President Obama must not turn a blind eye to abuses across Gulf states
20 April 2016
Spokespeople available for interview
As Saudi Arabia receives Barack Obama today, Amnesty International is urging the US President not to turn his back on victims of repression and human rights violations across the Gulf states.
In an open letter published ahead of Obama’s meeting with King Salman bin Abdulaziz Al Saud on 20 April and with leaders of the Gulf Cooperation Council (GCC) in the Saudi Arabian capital Riyadh on 21 April, the organization has called on President Obama to ensure human rights abuses are not swept beneath the carpet.
“President Obama’s trip offers a crucial opportunity for him to demonstrate a principled commitment to human rights and prove to the world that the US government will not sacrifice human rights in favour of US geopolitical and business interests,” said James Lynch, Deputy Director of Amnesty International’s Middle East and North Africa Programme.
“This visit will be a key test of President Obama’s willingness to challenge GCC states over a catalogue of human rights violations including discrimination against women and minorities, arbitrary arrests and grossly unfair trials to stifle dissent in the name of national security, use of the death penalty, the exploitation and abuse of migrant workers and a growing intolerance of peaceful expression and the use of counter-terrorism and cyber-crime laws.
“Across the region, scores of political activists and human rights defenders have faced harassment, intimidation and unjust imprisonment.”
The open letter names more than 40 prisoners of conscience in Bahrain, Kuwait, Oman, Saudi Arabia and the United Arab Emirates who are currently behind bars solely for peacefully exercising their right to freedom of expression.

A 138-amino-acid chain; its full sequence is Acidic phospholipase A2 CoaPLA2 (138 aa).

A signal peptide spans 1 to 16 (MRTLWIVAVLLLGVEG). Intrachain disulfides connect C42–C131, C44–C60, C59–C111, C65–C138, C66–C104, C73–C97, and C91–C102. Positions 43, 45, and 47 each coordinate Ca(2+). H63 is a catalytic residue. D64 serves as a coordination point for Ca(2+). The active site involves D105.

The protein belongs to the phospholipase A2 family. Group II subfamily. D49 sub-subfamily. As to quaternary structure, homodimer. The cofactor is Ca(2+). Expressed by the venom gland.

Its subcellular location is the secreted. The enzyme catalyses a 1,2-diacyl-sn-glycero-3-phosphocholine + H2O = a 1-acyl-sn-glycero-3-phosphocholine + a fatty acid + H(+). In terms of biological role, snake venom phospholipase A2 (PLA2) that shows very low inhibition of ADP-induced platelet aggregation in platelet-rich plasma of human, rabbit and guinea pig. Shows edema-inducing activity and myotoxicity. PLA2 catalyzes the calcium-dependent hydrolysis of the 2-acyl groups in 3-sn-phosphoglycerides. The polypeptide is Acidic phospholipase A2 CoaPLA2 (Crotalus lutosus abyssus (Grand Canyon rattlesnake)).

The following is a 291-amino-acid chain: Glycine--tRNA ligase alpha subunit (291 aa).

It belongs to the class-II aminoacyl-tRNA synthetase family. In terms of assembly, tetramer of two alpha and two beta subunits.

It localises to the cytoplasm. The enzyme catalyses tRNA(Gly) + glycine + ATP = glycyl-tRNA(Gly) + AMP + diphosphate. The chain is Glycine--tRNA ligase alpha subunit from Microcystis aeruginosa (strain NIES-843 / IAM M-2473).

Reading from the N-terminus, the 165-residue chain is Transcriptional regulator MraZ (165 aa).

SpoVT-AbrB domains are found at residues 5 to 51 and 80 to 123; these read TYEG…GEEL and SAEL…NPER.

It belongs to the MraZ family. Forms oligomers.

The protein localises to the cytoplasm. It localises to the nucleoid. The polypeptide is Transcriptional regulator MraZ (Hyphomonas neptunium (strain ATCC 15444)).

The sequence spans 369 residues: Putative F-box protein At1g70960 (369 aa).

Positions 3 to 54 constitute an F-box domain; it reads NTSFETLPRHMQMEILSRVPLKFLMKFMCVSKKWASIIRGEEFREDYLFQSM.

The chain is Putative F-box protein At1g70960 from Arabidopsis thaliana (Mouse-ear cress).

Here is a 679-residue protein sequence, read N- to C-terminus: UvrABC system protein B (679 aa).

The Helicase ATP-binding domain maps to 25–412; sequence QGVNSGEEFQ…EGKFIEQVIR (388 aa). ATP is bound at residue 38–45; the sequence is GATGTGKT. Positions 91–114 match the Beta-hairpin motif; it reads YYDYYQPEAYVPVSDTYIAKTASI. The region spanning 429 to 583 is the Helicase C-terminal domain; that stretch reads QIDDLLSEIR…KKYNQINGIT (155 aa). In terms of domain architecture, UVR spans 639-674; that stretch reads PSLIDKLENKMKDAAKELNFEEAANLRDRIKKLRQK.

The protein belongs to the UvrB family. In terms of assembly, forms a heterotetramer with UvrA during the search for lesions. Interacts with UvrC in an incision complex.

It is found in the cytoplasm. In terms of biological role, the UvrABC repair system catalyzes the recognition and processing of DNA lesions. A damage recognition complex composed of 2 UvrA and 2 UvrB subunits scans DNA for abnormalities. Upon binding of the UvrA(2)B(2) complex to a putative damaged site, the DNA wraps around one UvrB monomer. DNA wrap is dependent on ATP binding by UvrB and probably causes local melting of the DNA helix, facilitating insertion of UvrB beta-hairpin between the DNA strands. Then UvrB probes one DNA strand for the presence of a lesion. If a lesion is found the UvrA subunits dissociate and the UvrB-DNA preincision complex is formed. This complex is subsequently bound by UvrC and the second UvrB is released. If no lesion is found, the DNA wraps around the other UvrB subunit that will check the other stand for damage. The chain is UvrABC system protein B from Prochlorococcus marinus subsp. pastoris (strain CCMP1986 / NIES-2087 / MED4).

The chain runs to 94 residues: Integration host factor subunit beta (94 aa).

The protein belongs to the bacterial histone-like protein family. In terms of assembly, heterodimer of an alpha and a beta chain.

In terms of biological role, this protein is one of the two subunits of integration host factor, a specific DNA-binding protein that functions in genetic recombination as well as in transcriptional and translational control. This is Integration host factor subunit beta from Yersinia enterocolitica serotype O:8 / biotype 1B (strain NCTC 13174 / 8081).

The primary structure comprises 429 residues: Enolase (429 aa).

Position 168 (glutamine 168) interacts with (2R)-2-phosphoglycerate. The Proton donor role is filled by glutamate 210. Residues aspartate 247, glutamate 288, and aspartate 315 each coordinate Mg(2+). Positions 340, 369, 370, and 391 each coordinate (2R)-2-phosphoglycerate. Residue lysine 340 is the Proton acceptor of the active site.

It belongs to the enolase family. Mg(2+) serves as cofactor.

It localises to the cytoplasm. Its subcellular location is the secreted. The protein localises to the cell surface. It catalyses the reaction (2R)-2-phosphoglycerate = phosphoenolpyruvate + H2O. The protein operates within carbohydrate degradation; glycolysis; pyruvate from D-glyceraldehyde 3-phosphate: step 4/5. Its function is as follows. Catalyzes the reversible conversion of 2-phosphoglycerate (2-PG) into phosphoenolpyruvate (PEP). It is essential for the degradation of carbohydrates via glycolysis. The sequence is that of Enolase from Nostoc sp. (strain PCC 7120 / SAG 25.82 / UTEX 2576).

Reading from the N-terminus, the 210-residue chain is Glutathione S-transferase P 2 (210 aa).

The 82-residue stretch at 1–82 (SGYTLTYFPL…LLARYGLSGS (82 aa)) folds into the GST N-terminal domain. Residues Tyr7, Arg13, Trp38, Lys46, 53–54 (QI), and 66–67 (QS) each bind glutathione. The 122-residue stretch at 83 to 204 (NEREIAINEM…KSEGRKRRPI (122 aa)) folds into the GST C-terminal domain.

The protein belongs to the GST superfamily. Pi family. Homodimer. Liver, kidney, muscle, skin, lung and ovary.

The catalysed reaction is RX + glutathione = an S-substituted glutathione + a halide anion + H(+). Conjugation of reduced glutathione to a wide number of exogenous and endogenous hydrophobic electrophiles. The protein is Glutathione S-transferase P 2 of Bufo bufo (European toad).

The visit also throws the spotlight on the USA’s own role in the recent conflict in Yemen, in which more than 3,000 civilians have been killed and more than 2.8 million people displaced.
“For the past year, the USA has stoked the flames of the conflict in Yemen by continuing to supply weapons to Saudi Arabia despite strong evidence that the military coalition it is leading has committed widespread violations including possible war crimes,” said James Lynch.
“Instead of pushing to secure further lucrative arms deals, the Obama administration should suspend all transfers of arms for use in Yemen and push for an international investigation into alleged war crimes committed by all parties to the conflict.”
Key talking points:
- Growing crackdown on freedom of expression in GCC countries
- Violations of international humanitarian law by the Saudi Arabia-led coalition in Yemen
- Unfair trials, torture and other ill-treatment in detention
- Counter-terrorism and cyber-crime laws
- Discrimination against women and minorities across the region
- Abuse and exploitation of migrants
For more information or to arrange an interview please contact: Amnesty International's press office in London, UK, on: +44 20 7413 5566 or +44 (0) 777 847 2126
email: firstname.lastname@example.org twitter: @amnestypress
International Secretariat, Amnesty International, 1 Easton St., London WC1X 0DW, UK